12:26 GMT27 November 2020
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    As Italy's populist government gave Brussels five weeks to devise a new asylum policy before barring all rescue boats from its ports, the country's Interior Minister was targeted by the local press for his attempts to tackle uncontrolled immigration into the country.

    Italian Interior Minister and leader of the right-wing Lega Party Matteo Salvini has underscored that the country's leading Roman Catholic weekly Famiglia Cristiana had no reason to draw parallels between him and Satan over his hardline stance on migration.

    "They are comparing me to Satan? I don't deserve that," he said, adding that he is comforted by the fact that he receives "daily support from many women and men of the Church."

    His remarks came in response to the release of Famiglia Cristiana's new issue which features Salvini's photo on its cover with the caption "Go Back Salvini" in Italian, an apparent nod to the Medieval Catholic spell used to repel evil, "Vade Retro Satana" (Go back Satan).

    READ MORE: Italy Could Act Against EU States That Don't Respect Migration Deal — Conte

    "Nothing personal or ideological, it's just the gospel," the magazine noted, referring to Salvini's "rather personal idea of the catechism, and also of the Gospel."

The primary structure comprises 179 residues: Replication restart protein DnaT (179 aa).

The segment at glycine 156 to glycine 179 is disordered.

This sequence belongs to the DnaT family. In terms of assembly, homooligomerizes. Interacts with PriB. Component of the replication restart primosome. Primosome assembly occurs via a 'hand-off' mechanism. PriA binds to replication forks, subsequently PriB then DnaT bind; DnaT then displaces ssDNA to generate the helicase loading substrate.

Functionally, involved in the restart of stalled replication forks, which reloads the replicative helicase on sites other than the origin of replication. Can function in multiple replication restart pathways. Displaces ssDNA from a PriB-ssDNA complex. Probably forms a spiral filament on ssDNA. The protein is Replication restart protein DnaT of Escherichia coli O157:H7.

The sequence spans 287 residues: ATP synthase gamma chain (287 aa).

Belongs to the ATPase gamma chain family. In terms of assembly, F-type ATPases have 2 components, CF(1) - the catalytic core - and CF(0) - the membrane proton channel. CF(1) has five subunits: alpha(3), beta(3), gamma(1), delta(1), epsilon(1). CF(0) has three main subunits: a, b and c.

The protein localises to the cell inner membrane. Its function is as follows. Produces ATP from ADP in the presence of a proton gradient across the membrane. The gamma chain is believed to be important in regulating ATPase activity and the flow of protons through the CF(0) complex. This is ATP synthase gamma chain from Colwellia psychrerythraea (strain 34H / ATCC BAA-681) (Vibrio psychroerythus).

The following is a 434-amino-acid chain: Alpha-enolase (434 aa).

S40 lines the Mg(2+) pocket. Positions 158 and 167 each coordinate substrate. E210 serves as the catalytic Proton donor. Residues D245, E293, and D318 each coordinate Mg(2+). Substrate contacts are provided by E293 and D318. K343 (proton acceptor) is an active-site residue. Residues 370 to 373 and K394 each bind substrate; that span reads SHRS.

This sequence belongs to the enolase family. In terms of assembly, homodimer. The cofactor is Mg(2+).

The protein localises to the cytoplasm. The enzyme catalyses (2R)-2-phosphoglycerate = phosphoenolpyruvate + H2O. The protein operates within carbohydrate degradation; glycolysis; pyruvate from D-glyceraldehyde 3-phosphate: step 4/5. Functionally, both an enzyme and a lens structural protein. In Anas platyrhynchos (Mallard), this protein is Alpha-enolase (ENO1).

"According to the Word of God, we will all be judged on loving our neighbor," Famiglia Cristiana added.

    On Wednesday, Salvini, who is also Italy's Deputy Prime Minister, dismissed the EU's latest solution to the migration crisis as insulting.

    "We aren't asking for charity handouts. Every asylum seeker costs the Italian taxpayer between 40,000 and 50,000 euros. "Brussels, they can keep their charity for themselves. We don't want money. We want dignity," Salvini said.

    READ MORE: Italy's Plan for More Support for Libyan Coast Guard to Provoke Migration — NGO

    His rebuke came after the European Commission offered to shoulder the cost of accepting people rescued by boats in the Mediterranean from the common European budget, paying member states 6,000 euros for every migrant they take in and host at secure centers on their soil.

    Tensions between Italy and other EU countries have escalated amid Salvini's uncompromising policy on migration, which includes proposals for much stricter migration control in the Mediterranean Sea.

    READ MORE: Italy's Lega Party Slams EU Official's 'Interference' on Migration, Spending

    The showdown gained momentum in mid-June when Salvini closed Italy's ports to the Aquarius rescue ship, which was carrying close to 630 migrants. The ship was eventually accepted by Spain instead.

    Earlier, Salvini recalled that over the past four years, Italy has faced 650,000 arrivals by sea and 430,000 asylum requests, and  that the country hosts some 170,000 "alleged refugees" at an annual cost of 5 billion euros (about 5.8 billion dollars).

    He also accused French President Emmanuel Macron of being "arrogant" for suggesting that Europe was facing a political crisis, not an immigration one. Salvini invited Macron to "stop insulting" Italy and to "instead show some concrete generosity by opening up France's many ports" to migrants.


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